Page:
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  1. Abstract We have developed a chemodynamical approach to assign 36,010 metal-poor SkyMapper stars to various Galactic stellar populations. Using two independent techniques (velocity and action space behavior), Gaia EDR3 astrometry, and photometric metallicities, we selected stars with the characteristics of the “metal-weak” thick-disk population by minimizing contamination by the canonical thick disk or other Galactic structures. This sample comprises 7127 stars, spans a metallicity range of −3.50 < [Fe/H] < −0.8, and has a systematic rotational velocity of 〈 V ϕ 〉 = 154 km s −1 that lags that of the thick disk. Orbital eccentricities have intermediate values between typical thick-disk and halo values. The scale length is h R = 2.48 − 0.05 + 0.05 kpc, and the scale height is h Z = 1.68 − 0.15 + 0.19 kpc. The metallicity distribution function is well fit by an exponential with a slope of Δ log N / Δ [ Fe / H ] = 1.13 ± 0.06 . Overall, we find a significant metal-poor component consisting of 261 SkyMapper stars with [Fe/H] < −2.0. While our sample contains only 11 stars with [Fe/H] ≲ −3.0, investigating the JINAbase compilation of metal-poor stars reveals another 18 such starsmore »(five have [Fe/H] < −4.0) that kinematically belong to our sample. These distinct spatial, kinematic, and chemical characteristics strongly suggest that this metal-poor, phase-mixed kinematic sample represents an independent disk component with an accretion origin in which a massive dwarf galaxy radially plunged into the early Galactic disk. Going forward, we propose to call the metal-weak thick-disk population the Atari disk, given its likely accretion origin, and in reference to it sharing space with the Galactic thin and thick disks.« less
    Free, publicly-accessible full text available September 1, 2023
  2. Abstract

    We present a chemodynamical study of the Grus I ultra-faint dwarf galaxy (UFD) from medium-resolution (R∼ 11,000) Magellan/IMACS spectra of its individual member stars. We identify eight confirmed members of Grus I, based on their low metallicities and coherent radial velocities, and four candidate members for which only velocities are derived. In contrast to previous work, we find that Grus I has a very low mean metallicity of 〈[Fe/H]〉 = −2.62 ± 0.11 dex, making it one of the most metal-poor UFDs. Grus I has a systemic radial velocity of −143.5 ± 1.2 km s−1and a velocity dispersion ofσrv=2.50.8+1.3km s−1, which results in a dynamical mass ofM1/2(rh)=84+12×105Mand a mass-to-light ratio ofM/LV=440250+650M/L. Under the assumption of dynamical equilibrium, our analysis confirms that Grus I is a dark-matter-dominated UFD (M/L> 80M/L). However, we do not resolve a metallicity dispersion (σ[Fe/H]< 0.44 dex). Our results indicate that Grus I is a fairly typical UFD with parameters that agree with mass–metallicity and metallicity-luminosity trends for faint galaxies. This agreement suggests that Grus I has not lost an especially significant amount of mass from tidal encounters with the Milky Way, in linemore »with its orbital parameters. Intriguingly, Grus I has among the lowest central densities (ρ1/23.52.1+5.7×107Mkpc−3) of the UFDs that are not known to be tidally disrupting. Models of the formation and evolution of UFDs will need to explain the diversity of these central densities, in addition to any diversity in the outer regions of these relic galaxies.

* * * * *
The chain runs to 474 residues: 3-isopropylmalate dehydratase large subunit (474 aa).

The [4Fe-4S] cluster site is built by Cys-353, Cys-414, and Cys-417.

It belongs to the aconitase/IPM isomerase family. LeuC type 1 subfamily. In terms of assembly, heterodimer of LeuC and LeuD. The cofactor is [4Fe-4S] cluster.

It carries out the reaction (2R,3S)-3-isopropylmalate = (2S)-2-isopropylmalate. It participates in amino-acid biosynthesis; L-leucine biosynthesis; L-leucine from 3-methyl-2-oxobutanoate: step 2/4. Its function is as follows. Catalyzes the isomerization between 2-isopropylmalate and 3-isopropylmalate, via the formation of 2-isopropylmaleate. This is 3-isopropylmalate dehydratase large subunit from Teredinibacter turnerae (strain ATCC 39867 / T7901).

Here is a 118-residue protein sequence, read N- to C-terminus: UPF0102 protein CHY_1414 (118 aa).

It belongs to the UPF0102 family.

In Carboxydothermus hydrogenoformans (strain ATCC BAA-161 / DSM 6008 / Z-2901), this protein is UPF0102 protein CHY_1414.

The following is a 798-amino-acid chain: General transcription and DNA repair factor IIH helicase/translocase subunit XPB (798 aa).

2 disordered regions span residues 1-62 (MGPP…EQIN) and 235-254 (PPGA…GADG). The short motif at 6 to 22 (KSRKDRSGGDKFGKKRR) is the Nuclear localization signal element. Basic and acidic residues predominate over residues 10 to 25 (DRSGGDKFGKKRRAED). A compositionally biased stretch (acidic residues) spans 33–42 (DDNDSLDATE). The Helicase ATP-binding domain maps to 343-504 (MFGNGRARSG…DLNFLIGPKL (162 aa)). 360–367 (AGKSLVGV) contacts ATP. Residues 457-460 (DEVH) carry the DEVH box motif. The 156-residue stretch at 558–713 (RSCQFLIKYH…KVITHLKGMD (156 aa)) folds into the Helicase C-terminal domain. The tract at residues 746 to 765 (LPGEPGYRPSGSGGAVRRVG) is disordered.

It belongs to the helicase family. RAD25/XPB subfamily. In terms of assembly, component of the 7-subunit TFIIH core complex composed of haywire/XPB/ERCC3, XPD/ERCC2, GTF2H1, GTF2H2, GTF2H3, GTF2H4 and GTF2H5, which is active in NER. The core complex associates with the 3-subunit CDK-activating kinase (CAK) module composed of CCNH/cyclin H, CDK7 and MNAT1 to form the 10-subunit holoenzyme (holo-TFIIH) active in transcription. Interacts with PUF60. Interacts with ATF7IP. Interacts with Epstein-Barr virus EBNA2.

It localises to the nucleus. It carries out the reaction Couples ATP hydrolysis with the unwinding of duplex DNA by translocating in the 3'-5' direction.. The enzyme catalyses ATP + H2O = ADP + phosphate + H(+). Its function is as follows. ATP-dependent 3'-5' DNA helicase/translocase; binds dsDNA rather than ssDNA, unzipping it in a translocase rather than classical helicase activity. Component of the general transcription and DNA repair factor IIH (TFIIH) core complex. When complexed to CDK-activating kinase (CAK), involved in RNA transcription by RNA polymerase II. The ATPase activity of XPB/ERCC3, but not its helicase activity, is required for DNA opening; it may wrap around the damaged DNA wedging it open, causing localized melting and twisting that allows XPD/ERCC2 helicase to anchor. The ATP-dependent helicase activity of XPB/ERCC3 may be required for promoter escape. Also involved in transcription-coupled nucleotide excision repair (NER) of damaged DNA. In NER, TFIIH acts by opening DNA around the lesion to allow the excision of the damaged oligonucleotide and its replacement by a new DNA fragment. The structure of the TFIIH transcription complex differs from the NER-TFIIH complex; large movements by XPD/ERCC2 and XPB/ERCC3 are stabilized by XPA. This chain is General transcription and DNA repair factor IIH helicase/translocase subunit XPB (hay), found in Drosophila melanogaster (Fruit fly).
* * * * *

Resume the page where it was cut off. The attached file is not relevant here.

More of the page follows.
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    We present a high-resolution (R ∼ 35 000), high signal-to-noise (S/N = 350) Magellan/MIKE spectrum of the bright extremely metal-poor star 2MASS J1808−5104. We find [Fe/H] = −4.01 (spectroscopic LTE stellar parameters), [Fe/H] = −3.8 (photometric stellar parameters), and [Fe/H] = −3.7 (spectroscopic NLTE stellar parameters). We measured a carbon-to-iron ratio of [C/Fe] = 0.38 from the CH G-band. J1808−5104 is thus not carbon-enhanced, contrary to many other stars with similarly low-iron abundances. We also determine, for the first time, a barium abundance ([Ba/Fe] = −0.78), and obtain a significantly reduced upper limit for the nitrogen abundance ([N/Fe] < −0.2). For its [Ba/Fe] abundance, J1808−5104 has a lower [Sr/Ba] ratio compared to other stars, consistent with behaviour of stars in ultra-faint dwarf galaxies. We also fit the abundance pattern of J1808−5104 with nucleosynthesis yields from a grid of Population III supernova models. There is a good fit to the abundance pattern that suggests J1808−5104 originated from gas enriched by a single massive supernova with a high explosion energy of E = 10 × 1051 erg and a progenitor stellar mass of M = 29.5 M⊙. Interestingly, J1808−5104 is a member of the Galactic thin disc, as confirmed by our detailed kinematic analysis and calculated stellar actions and velocities. Finally, we alsomore »established the orbital history of J1808−5104 using our time-dependent Galactic potential the ORIENT. J1808−5104 appears to have a stable quasi-circular orbit and been largely confined to the thin disc. This unique orbital history, the star’s very old age (∼13.5 Gyr), and the low [C/Fe] and [Sr/Ba] ratios suggest that J1808−5104 may have formed at the earliest epoch of the hierarchical assembly of the Milky Way, and it is most likely associated with the primordial thin disc.

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